Showing posts from January, 2020

The shrinking village of Kettlebaston

Kettlebaston is a village and a civil parish with just over 30 inhabitants located around 3 miles (5 km) east of Lavenham. From the 2011 Census the population of the village was not maintained and is now included in the civil parish of Chelsworth. Once in an area of great wealth, the demise of the mediaeval wool trade was indirectly the saving of the village, (as we know it today), since the locals were unable to afford the expense of upgrading their houses with the latest architectural fashions. The number of timber-framed houses slowly declined over the years, as did the population - from over 200 at its peak, to the point when the village was on the brink of extinction. By the 1960s, with the road no more than an unmade track, and no electricity or mains water supplies, (it still has no gas or main drains), Kettlebaston was barely standing. In the "Spotlight On The Suffolk Scene" article, of the Chronicle & Mercury in June 1949, it was noted that a great many ho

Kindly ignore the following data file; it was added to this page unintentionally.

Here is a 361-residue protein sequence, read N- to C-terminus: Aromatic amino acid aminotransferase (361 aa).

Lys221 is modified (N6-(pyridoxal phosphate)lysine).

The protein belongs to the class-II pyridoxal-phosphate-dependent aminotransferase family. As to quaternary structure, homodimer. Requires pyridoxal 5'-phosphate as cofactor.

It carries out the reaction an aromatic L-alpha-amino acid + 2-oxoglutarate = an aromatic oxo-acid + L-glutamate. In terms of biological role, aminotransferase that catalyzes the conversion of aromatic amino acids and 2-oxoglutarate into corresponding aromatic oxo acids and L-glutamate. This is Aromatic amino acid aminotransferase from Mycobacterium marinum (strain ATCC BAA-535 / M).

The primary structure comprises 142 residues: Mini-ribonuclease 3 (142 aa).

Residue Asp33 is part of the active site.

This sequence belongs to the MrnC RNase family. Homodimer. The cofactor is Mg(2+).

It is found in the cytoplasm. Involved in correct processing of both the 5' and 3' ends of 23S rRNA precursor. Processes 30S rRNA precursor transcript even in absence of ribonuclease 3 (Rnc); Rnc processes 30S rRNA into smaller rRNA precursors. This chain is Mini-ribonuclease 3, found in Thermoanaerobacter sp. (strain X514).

A bright cold morning in Walton

The morning looked bright but felt cold, and there was a gentle breeze - an ideal morning for a stroll along the promenade at Walton on the Naze. Not many other people ventured out apparently, so we had it all to ourselves as we walked toward the Naze end. The beach huts looked really colourful in the morning sun. I rather took a fancy to this one. Shuttered for the winter, awaiting warm weather. Not so funny if the tide came in while you were having a doze! The tide was coming in, but appeared gentle at this time. Symmetry in the sand. As the tide neared its peak, it began to assume a more vigorous nature. By the time we were nearly back to our starting point, we had to watch the path ahead which was disappearing under the swell. But eventually I was caught! Just as I was passing this point, a wave crashed over the wall and hit me! Thank goodness for a good coat, although my trousers suffered. Home